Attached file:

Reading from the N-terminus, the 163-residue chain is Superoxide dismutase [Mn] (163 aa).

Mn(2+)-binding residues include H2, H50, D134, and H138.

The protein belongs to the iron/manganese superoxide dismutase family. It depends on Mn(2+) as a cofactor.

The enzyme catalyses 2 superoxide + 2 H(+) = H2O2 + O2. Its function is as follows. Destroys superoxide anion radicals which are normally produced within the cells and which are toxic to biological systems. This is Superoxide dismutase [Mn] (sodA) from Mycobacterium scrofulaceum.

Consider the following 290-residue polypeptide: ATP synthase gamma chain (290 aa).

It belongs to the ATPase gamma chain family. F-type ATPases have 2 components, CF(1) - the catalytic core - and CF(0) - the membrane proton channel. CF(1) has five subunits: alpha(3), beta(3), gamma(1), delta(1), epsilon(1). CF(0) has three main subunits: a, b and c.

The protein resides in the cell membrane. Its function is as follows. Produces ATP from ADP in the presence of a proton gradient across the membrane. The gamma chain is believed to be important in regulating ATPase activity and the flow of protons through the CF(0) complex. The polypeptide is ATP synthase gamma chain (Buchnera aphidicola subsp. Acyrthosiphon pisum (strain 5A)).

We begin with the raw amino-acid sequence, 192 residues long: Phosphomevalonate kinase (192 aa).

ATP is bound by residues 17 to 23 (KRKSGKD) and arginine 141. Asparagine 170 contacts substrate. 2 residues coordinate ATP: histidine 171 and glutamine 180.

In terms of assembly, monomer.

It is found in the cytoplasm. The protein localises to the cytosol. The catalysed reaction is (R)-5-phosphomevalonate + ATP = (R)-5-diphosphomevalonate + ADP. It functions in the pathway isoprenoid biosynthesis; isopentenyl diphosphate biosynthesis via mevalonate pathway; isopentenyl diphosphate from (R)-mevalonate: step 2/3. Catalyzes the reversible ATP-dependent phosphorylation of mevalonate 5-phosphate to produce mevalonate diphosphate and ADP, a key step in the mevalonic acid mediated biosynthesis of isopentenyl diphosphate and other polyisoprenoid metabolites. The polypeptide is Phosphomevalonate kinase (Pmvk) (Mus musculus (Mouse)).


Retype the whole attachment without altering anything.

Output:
Reading from the N-terminus, the 163-residue chain is Superoxide dismutase [Mn] (163 aa).

Mn(2+)-binding residues include H2, H50, D134, and H138.

The protein belongs to the iron/manganese superoxide dismutase family. It depends on Mn(2+) as a cofactor.

The enzyme catalyses 2 superoxide + 2 H(+) = H2O2 + O2. Its function is as follows. Destroys superoxide anion radicals which are normally produced within the cells and which are toxic to biological systems. This is Superoxide dismutase [Mn] (sodA) from Mycobacterium scrofulaceum.

Consider the following 290-residue polypeptide: ATP synthase gamma chain (290 aa).

It belongs to the ATPase gamma chain family. F-type ATPases have 2 components, CF(1) - the catalytic core - and CF(0) - the membrane proton channel. CF(1) has five subunits: alpha(3), beta(3), gamma(1), delta(1), epsilon(1). CF(0) has three main subunits: a, b and c.

The protein resides in the cell membrane. Its function is as follows. Produces ATP from ADP in the presence of a proton gradient across the membrane. The gamma chain is believed to be important in regulating ATPase activity and the flow of protons through the CF(0) complex. The polypeptide is ATP synthase gamma chain (Buchnera aphidicola subsp. Acyrthosiphon pisum (strain 5A)).

We begin with the raw amino-acid sequence, 192 residues long: Phosphomevalonate kinase (192 aa).

ATP is bound by residues 17 to 23 (KRKSGKD) and arginine 141. Asparagine 170 contacts substrate. 2 residues coordinate ATP: histidine 171 and glutamine 180.

In terms of assembly, monomer.

It is found in the cytoplasm. The protein localises to the cytosol. The catalysed reaction is (R)-5-phosphomevalonate + ATP = (R)-5-diphosphomevalonate + ADP. It functions in the pathway isoprenoid biosynthesis; isopentenyl diphosphate biosynthesis via mevalonate pathway; isopentenyl diphosphate from (R)-mevalonate: step 2/3. Catalyzes the reversible ATP-dependent phosphorylation of mevalonate 5-phosphate to produce mevalonate diphosphate and ADP, a key step in the mevalonic acid mediated biosynthesis of isopentenyl diphosphate and other polyisoprenoid metabolites. The polypeptide is Phosphomevalonate kinase (Pmvk) (Mus musculus (Mouse)).